While many Americans idealize retirement as sitting on the beach and traveling with loved ones, the crushing reality is that many people cannot afford that life in retirement. A recent survey from the TransAmerica Institute gathered data on the top fears that Americans have about retirement. You may find that some of them are the same things that worry you when thinking about the future. A financial advisor could help you get peace of mind by creating a financial plan for your retirement needs and goals. Here are three common retirement fears that the study revealed and how to allay an anxiety with practical steps.
Retirement Fear #1: Outliving Savings and Investments
Advances in medical technology have resulted in people living longer than ever, and many of today’s workers are likely expecting to live well into their 80s or even longer. While that is in most ways a wonderful thing, it does mean you have more non-working years to fund, and 42% of all workers fear that their investments and savings won’t last their entire lives, according to the TransAmerica Institute.
There are a few things you can do about this. The most obvious is to up the amount you are saving and investing now. If you currently contribute 5% of each paycheck to a 401(k) or other workplace savings account, consider upping that to 7%, if your budget can afford it.
Another way to alleviate this fear is to purchase a lifetime annuity product which guarantees income in retirement. Annuities can be complicated, so consider working with a financial advisor to find the best option for you. Regardless of what annuity you choose, though, it will give you some comfort in that even if you start running low on money from other sources, you’ll still be getting periodic payments.
Retirement Fear #2: Long-term Care Costs
Getting old can mean needing help with living — whether that means living in a nursing home, having a full-time in-home caregiver or simply having someone who comes to your home to help with things like cleaning. This can be expensive, and 39% of all workers worry they’ll need long-term care, according to the TransAmerican Institute. Furthermore, 34% worry about the costs.
There are a lot of options when it comes to paying for long-term care, including state programs. If you are worried about affording long-term care, though, consider purchasing long-term care insurance. This works like any other insurance product: you’ll pay a monthly premium, and in return get a benefit to pay for long-term care expenses when you need them. Some long-term care products are packaged with a life insurance policy, so there is also a possible death benefit for your family after you die.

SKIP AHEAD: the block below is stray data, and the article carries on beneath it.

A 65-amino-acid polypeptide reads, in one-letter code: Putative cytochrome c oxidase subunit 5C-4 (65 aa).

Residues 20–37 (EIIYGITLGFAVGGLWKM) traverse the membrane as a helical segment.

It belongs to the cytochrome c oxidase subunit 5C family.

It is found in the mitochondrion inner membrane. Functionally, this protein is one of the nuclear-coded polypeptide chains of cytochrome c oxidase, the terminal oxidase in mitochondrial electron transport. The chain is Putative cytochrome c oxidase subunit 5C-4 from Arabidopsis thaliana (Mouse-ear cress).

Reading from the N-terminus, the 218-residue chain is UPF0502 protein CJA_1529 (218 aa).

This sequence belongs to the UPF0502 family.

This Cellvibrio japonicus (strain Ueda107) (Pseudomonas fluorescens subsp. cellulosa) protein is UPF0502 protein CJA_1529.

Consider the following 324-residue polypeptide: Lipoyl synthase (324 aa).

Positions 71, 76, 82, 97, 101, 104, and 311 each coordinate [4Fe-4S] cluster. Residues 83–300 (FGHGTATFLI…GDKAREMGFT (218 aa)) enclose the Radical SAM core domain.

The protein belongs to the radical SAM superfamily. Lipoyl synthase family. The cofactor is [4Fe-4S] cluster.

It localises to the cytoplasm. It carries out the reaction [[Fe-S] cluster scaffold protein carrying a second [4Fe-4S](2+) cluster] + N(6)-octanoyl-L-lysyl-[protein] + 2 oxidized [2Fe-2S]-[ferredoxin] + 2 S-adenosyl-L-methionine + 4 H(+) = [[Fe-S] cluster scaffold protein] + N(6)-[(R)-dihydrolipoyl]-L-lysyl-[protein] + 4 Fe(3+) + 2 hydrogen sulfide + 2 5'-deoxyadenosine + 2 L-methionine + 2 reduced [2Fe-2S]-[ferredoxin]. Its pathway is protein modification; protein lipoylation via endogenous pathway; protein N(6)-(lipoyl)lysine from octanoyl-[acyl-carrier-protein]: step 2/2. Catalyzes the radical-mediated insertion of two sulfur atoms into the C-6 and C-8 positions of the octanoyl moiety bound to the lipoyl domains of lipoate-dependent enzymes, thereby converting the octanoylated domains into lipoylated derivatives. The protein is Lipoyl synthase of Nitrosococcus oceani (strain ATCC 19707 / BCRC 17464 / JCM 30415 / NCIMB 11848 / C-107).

Retirement Fear #3: Social Security Will Reduce or End
The fear of Social Security payments massively reducing or even completely disappearing are often discussed in the media, and it has had an effect: 38% of all workers say the fear they’ll get significantly smaller Social Security payments than anticipated, or even that the program will completely disappear, according to the TransAmerica Institute.
First, a bit of a reality check: Social Security is very unlikely to die. There are certainly issues with the program, but economists and policy wonks generally agree that it will remain funded for the foreseeable future.
That said, Social Security is not a program that most people can expect to live off of. Make sure you’re saving enough that your Social Security payments are the supplement to your retirement savings, not the other way around. If you have access to a workplace retirement plan like a 401(k), use that; otherwise, consider opening an individual retirement account.
Other Retirement Fears
There are a lot of other retirement fears that Americans have, according to the TransAmerica Institute study. For instance, 22% of workers fear being able to find affordable housing in retirement. Around 32% fear not being able to meet the basic financial needs of their family, while 29% fear access to affordable healthcare.
All of these fears can be addressed by simply taking the time now to plan and save. Making sure to put aside enough money each month — and by making smart investments — are the best way to get prepared to face each of these challenges.
Americans have a lot of fears about retirement. Taking steps now, like saving, investing and getting long-term care insurance can help assuage these fears. Also, don’t fall for stories that are designed to make you fearful — for instance, don’t worry about Social Security ending, but do make sure you have other money saved as well.
Retirement Planning Tips
- A financial advisor can help you plan for a great retirement. Finding a qualified financial advisor doesn’t have to be hard. SmartAsset’s free tool matches you with up to three financial advisors who serve your area, and you can interview your advisor matches at no cost to decide which one is right for you. If you’re ready to find an advisor who can help you achieve your financial goals, get started now.
- Asset allocation is a key part of retirement planning. When you’re young, you should be invested mostly in stocks and other equities that will see their values grow. As you get older, your portfolio should get more conservative and turn to bonds and other safer investments.
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